Facebook, that evil corporate giant who has been denying drag queens their god-given right to use their self-created personas (as well as putting sex workers and victims of domestic abuse at risk), has agreed to meet with members of the LGBT community today. Sister Roma of the Sisters of Perpetual Indulgence, plans to bring with her emails she has received from people around the country who have been adversely affected by the new rule:
“I am overwhelmed and moved to tears by the literally hundreds of emails I have received from people who are sharing their compelling stories explaining why they don’t use their ‘real’ name on Facebook,” she wrote in one of many Facebook posts on the subject. “I want you all to know that you are not alone, there are many people who were abused, shunned, discriminated against, fought custody battles, survived addiction, and maintain profiles that are very real and very separate from your legal identity.”
While, it’s not clear what changes, if any, will come from the meeting — it’s an indication the company is taking the concerns seriously and attempting to get ahead of the growing controversy.
So far, of course, Facebook’s response to the controversy has been remarkably tonedeaf.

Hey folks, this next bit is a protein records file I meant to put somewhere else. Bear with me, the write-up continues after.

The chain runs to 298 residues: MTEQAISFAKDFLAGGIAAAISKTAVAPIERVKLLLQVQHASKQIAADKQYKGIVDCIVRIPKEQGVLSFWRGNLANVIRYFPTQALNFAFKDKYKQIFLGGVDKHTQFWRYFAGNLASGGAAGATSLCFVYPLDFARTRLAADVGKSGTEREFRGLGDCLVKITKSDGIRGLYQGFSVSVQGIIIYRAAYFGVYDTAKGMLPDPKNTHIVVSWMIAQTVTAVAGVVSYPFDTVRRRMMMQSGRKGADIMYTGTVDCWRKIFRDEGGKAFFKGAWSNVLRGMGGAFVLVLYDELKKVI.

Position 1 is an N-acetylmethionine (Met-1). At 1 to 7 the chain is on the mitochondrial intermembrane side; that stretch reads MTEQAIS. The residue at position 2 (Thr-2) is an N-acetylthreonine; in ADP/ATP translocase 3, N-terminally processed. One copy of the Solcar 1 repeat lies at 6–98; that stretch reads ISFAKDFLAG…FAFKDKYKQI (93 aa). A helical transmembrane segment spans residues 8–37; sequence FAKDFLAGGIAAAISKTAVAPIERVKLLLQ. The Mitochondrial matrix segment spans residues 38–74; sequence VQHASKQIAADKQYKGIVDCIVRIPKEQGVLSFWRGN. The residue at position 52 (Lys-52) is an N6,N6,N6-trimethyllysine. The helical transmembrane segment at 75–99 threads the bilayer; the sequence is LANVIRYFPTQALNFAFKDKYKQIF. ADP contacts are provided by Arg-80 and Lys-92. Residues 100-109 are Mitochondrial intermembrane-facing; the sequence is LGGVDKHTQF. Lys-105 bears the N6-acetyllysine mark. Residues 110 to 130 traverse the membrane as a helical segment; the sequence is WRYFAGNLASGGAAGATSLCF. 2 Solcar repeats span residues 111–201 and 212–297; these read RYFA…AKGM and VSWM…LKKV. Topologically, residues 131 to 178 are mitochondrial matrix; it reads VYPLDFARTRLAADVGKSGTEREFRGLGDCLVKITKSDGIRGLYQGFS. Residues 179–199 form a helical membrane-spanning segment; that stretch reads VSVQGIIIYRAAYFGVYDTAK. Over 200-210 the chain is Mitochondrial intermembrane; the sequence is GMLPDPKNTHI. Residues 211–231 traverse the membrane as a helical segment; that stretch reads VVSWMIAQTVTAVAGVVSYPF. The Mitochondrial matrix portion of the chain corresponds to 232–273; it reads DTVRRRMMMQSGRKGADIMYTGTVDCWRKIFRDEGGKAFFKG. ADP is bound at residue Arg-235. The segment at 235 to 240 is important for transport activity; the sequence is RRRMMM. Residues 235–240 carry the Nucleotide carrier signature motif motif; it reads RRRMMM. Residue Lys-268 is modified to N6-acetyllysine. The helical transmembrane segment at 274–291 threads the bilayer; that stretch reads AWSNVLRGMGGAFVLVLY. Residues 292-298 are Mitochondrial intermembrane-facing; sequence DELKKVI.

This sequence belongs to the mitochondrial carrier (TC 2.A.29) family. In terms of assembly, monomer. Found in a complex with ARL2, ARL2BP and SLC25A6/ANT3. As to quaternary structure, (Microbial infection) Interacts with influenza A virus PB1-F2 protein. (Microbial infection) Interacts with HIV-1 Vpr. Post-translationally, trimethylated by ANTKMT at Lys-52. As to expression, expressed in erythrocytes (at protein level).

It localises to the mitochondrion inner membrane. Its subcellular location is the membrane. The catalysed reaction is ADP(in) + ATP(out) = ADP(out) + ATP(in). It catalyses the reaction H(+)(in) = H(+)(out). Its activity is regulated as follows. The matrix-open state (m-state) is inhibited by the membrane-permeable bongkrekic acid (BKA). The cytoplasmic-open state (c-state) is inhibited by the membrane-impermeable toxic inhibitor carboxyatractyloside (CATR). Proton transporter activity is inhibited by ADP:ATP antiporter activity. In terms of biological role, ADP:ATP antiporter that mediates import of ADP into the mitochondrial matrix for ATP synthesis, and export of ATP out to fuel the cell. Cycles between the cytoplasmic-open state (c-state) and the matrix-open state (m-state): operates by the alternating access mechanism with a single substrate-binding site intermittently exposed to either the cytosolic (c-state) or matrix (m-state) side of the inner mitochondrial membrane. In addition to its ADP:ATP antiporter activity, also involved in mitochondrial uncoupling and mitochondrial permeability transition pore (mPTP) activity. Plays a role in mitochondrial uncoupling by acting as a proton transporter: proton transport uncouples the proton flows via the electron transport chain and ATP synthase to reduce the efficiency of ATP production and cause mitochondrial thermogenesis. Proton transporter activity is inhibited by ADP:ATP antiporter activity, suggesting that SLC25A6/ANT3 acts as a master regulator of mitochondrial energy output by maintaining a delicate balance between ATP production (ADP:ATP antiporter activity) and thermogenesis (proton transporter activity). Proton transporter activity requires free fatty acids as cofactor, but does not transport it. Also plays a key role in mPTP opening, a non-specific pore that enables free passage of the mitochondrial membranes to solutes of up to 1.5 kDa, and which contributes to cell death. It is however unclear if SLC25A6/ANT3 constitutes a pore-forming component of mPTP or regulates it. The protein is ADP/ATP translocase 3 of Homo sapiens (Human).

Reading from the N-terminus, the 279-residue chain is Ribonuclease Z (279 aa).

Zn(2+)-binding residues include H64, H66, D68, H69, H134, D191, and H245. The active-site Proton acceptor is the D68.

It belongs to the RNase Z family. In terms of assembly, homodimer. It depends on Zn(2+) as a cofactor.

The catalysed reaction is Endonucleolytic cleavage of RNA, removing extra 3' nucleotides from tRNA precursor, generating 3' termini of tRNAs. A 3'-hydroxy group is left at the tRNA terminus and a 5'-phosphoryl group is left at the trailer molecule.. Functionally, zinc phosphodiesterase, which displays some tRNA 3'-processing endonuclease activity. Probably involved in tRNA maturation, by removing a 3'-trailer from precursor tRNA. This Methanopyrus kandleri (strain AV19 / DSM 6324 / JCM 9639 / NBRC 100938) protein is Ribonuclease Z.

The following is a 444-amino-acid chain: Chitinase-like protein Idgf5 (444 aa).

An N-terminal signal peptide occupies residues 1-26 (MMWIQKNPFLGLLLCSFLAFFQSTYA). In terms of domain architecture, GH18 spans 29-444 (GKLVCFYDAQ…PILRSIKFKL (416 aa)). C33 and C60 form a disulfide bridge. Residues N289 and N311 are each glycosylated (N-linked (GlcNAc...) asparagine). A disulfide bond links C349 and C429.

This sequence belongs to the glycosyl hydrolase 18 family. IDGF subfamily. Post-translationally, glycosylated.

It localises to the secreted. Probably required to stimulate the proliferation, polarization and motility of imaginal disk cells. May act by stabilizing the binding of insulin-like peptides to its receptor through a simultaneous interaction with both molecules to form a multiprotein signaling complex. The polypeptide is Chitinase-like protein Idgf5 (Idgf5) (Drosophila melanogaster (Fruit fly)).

If people want to use an alternative name on Facebook, they have several different options available to them, including providing an alias under their name on their profile, or creating a Page specifically for that alternative persona. As part of our overall standards, we ask that people who use Facebook provide their real name on their profile.
Which, let’s be real, isn’t much of an option. For starters, you can’t send or receive messages on a fan page or get invitations (two of the main reasons drag queens use Facebook). It also ignores the larger ethical problem
San Francisco Supervisor Scott Wiener has also come out against the policy. “While I understand Facebook’s desire to make profiles transparent and not allow people to hide behind fake personas, the fact is that for many drag queens, their drag names *are* their real personas,” he wrote in a lengthy statement on Facebook. “Facebook needs to understand the reality of our community and adjust its policy to allow for this diversity.”